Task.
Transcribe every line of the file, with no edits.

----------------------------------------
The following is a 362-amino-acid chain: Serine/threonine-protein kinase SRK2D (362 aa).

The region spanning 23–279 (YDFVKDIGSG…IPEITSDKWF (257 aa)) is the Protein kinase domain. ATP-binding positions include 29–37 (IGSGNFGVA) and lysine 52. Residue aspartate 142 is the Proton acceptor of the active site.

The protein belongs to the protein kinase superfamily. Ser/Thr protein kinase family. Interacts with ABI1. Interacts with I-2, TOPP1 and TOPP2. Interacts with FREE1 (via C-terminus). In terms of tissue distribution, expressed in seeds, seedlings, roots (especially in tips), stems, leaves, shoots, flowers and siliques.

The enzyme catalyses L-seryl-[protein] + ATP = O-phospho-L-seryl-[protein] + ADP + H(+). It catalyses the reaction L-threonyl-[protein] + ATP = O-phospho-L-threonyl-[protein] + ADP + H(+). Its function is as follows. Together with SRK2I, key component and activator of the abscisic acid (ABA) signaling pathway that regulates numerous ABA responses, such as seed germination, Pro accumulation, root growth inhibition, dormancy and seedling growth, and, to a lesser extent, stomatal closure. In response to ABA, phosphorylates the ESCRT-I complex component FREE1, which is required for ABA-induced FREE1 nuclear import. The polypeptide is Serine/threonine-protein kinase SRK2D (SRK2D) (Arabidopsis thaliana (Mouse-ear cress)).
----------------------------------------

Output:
The following is a 362-amino-acid chain: Serine/threonine-protein kinase SRK2D (362 aa).

The region spanning 23–279 (YDFVKDIGSG…IPEITSDKWF (257 aa)) is the Protein kinase domain. ATP-binding positions include 29–37 (IGSGNFGVA) and lysine 52. Residue aspartate 142 is the Proton acceptor of the active site.

The protein belongs to the protein kinase superfamily. Ser/Thr protein kinase family. Interacts with ABI1. Interacts with I-2, TOPP1 and TOPP2. Interacts with FREE1 (via C-terminus). In terms of tissue distribution, expressed in seeds, seedlings, roots (especially in tips), stems, leaves, shoots, flowers and siliques.

The enzyme catalyses L-seryl-[protein] + ATP = O-phospho-L-seryl-[protein] + ADP + H(+). It catalyses the reaction L-threonyl-[protein] + ATP = O-phospho-L-threonyl-[protein] + ADP + H(+). Its function is as follows. Together with SRK2I, key component and activator of the abscisic acid (ABA) signaling pathway that regulates numerous ABA responses, such as seed germination, Pro accumulation, root growth inhibition, dormancy and seedling growth, and, to a lesser extent, stomatal closure. In response to ABA, phosphorylates the ESCRT-I complex component FREE1, which is required for ABA-induced FREE1 nuclear import. The polypeptide is Serine/threonine-protein kinase SRK2D (SRK2D) (Arabidopsis thaliana (Mouse-ear cress)).